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Our Wine of the Week, Sebastiani Vineyards 2010 Sonoma County Chardonnay ($13), is a workhorse kind of wine, especially in the fall, when its full rich flavors mirror the flavors of the season.

This wine is a classic California chardonnay, with a buttery warmth suggestive of toasted bread. Depending on how active your imagination is, this quality can influence your perception of the wine's considerable fruit.

Apple flavors may suggest apple butter slathered on that toast. A fillip of lemon paired with that butter may make you think of toast topped with lemon curd and creme fraiche and a suggestion of burnt sugar, while the wine's creamy texture could evoke Smucker's Butterscotch Topping.

These elements, while bold on their own, are subtle and balanced.

When it comes to pairing the wine, now is an easy time. The last of the year's tomatoes, the first of the year's winter squashes, ripe figs, chanterelles and quince poached in honey are all good companions, as are wild salmon, pork tenderloin and chicken breast.

Today's recipe features gnocchi made with winter squash, which resonates beautifully with the wine. Browned butter mirrors its toasty quality, creme fraiche adds a plushness and toasted breadcrumbs tie it all together.

Winter Squash Gnocchi with Browned Butter, Creme Fraiche and Toasted Breadcrumbs

Makes 6 to 8 servings

1 pound Delicata, acorn or similar winter squash, cut open and seeded

1 pound russet potatoes, washed

1? cups all-purpose flour, plus more as needed

— Kosher salt

— Black pepper in a mill

5 tablespoons best-quality butter (see Note below)

4 tablespoons creme fraiche, stirred to loosen

? cup freshly made breadcrumbs, preferably from sourdough hearth bread

2 tablespoons chopped fresh Italian parsley

— Small parsley sprigs, for garnish

Preheat oven to 350 degrees.

Set squash on a baking sheet and brush the exposed flesh with a little olive oil. Use a fork to pierce the potatoes in a several places, set them alongside the squash and bake until both are very tender when pierced with a bamboo skewer. Begin to check after 35 minutes and check every 10 minutes thereafter until done. Remove from the oven and let cool slightly.

Break each potato in half and pass it through a potato ricer or food mill; discard the skins. Remove and discard the skin of the squash and pass it through a ricer or food mill, or mash it thoroughly with a fork. Put both purees into a medium mixing bowl, season with salt and season generously with black pepper.

Stir in half the flour and continue adding more until mixture is soft and smooth but still just a bit sticky. Let rest a few minutes.

While the dough rests, make the browned butter. To do so, put the butter in a small saucepan set over medium-low heat. When butter is fully melted, use a shallow spoon to remove any impurities that rise to the surface. Carefully pour butter into small skillet, leaving behind any milk solids<NO1> in the bottom of the pan<NO>. Set the butter over medium low heat and cook until it begins to brown and gives off an aroma reminiscent of hazelnuts. Remove from heat.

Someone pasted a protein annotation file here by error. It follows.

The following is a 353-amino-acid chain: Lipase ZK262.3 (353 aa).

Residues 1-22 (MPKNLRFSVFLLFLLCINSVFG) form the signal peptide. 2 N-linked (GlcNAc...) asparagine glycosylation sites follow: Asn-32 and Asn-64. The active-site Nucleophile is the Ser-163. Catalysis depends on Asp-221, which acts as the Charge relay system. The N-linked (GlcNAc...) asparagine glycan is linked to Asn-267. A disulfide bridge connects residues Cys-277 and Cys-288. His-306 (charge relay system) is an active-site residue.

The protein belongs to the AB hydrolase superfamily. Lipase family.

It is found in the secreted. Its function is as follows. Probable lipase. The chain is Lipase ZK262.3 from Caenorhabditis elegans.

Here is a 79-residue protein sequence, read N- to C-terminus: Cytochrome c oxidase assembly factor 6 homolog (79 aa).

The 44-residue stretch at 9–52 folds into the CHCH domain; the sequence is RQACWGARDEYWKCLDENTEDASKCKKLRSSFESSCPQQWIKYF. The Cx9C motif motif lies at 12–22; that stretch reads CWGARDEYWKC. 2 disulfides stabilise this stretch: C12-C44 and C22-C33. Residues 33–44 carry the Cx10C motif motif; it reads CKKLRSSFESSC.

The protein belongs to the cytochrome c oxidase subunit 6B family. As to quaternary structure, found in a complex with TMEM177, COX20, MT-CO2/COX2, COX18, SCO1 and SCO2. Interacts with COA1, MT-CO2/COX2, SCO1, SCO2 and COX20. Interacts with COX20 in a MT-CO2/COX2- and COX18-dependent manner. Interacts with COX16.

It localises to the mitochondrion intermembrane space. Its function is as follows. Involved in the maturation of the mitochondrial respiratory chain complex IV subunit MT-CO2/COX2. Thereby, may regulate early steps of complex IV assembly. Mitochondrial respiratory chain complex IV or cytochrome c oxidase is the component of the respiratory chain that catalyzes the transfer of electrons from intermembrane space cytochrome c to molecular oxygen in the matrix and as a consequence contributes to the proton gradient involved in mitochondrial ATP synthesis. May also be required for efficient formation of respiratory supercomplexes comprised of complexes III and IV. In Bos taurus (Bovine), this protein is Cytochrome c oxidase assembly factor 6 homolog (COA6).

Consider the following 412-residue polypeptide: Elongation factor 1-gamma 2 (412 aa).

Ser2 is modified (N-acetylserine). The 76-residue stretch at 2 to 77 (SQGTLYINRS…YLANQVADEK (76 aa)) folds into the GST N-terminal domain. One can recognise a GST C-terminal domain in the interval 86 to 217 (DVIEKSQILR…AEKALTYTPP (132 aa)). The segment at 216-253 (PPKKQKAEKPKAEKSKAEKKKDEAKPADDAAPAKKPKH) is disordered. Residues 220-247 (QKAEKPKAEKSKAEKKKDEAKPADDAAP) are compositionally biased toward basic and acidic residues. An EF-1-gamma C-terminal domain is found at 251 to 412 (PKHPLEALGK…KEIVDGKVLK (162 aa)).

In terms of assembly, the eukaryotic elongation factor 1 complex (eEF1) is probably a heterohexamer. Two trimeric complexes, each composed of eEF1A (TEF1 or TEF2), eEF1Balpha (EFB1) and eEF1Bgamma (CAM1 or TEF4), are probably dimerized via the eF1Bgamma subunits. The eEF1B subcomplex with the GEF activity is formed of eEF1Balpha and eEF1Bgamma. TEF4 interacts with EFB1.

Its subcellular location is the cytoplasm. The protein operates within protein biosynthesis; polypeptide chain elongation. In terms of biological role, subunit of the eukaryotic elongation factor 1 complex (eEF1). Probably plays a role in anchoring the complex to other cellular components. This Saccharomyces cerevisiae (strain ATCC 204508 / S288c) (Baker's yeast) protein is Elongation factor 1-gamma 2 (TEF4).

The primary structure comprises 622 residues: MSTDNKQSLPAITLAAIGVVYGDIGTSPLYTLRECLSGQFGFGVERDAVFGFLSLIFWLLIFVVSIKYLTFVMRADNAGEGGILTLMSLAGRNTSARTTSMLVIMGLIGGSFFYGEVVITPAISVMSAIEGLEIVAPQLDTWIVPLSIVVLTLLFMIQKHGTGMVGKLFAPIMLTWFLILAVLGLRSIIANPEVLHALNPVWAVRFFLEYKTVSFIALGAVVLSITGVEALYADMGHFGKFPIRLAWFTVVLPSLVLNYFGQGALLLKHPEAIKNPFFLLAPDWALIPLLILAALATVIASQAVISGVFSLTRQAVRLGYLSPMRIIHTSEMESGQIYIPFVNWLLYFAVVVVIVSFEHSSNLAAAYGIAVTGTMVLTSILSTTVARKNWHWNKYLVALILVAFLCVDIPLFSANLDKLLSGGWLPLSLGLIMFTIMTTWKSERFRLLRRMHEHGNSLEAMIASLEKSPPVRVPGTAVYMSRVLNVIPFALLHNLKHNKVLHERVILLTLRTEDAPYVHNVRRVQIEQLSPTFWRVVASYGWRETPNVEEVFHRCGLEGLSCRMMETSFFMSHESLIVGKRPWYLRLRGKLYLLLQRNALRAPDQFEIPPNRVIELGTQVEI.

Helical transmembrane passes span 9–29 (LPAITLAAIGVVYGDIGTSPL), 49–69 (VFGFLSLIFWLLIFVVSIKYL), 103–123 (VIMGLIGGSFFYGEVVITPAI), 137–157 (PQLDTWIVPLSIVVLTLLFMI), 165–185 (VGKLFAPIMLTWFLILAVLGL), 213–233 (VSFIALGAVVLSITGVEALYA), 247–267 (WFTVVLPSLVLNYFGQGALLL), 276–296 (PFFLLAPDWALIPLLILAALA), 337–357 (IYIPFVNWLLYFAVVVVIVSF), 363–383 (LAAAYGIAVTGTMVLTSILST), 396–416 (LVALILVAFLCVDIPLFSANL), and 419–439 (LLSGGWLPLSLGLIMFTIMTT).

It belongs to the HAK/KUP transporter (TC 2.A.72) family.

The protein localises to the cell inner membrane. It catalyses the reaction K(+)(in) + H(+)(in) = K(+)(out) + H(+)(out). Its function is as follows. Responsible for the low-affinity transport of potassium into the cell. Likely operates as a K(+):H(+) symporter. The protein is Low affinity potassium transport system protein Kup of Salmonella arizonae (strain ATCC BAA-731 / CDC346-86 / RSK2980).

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Pour all but about 1 tablespoon of the butter into a small container (the cleaned saucepan, for example) and set aside. Return skillet to medium heat, add breadcrumbs and cook, stirring frequently, until they are evening toasted. Do not let them burn. Season lightly with salt and pepper and remove from the heat.

To finish the gnocchi, check the dough and if it seems to sticky, mix in a bit more flour. Sprinkle flour over your work surface and rub some on the palms of your hands.

Fill a large pot half-full with water, add a tablespoon or two of salt and bring to a boil over high heat. Preheat the oven to 200 degrees. Set a heat-proof platter in the oven.

Roll dough into ropes about as thick as your thumb. Cut each rope into ?-inch pieces.

Next, mark the gnocchi: Hold a dinner fork sideways, with the tines parallel to the work surface below. With your other hand, pick up a piece of dough and use your thumb to quickly press it into the tines; let it fall to the work surface. Continue until all gnocchi have been marked. (Don't worry if this seems awkward at first; the goal is for each gnocchi to be marked on one side with the tines of the fork and on the other side with your thumb, so that there is a slight indentation.)

To cook the gnocchi, drop about 2 dozen into the boiling water and watch until they rise to the top. Cook for 15 seconds more and then lift out with a slotted spoon, shaking off excess water; transfer to the platter in the oven. Continue until all gnocchi are cooked.

Working quickly, reheat the butter, if needed, and pour it over the gnocchi; turn gently so each gnocchi is coated.

Divide the gnocchi among individual soup plates and top each portion with a generous dollop of creme fraiche. Sprinkle the toasted breadcrumbs and Italian parsley on top, season each with salt and pepper, garnish with a parsley sprig and serve immediately.

Note: For best results, use a high-fat butter, preferably local and organic, or French. Clover organic butter is excellent, as is Spring Hill, McClelland and Strauss butter. The Cheese Shop in Healdsburg has an extraordinary butter from France, Beurre de Baratte by Rodolfe Le Meunier, one of the finest I have ever tasted.

Michele Anna Jordan hosts "Mouthful" each Sunday at 7 p.m. on KRCB 90.9 & 91.1 FM. E-mail Jordan at michele@micheleannajordan.com. You'll find her blog, "Eat This Now," at pantry.blogs.pressdemocrat.com

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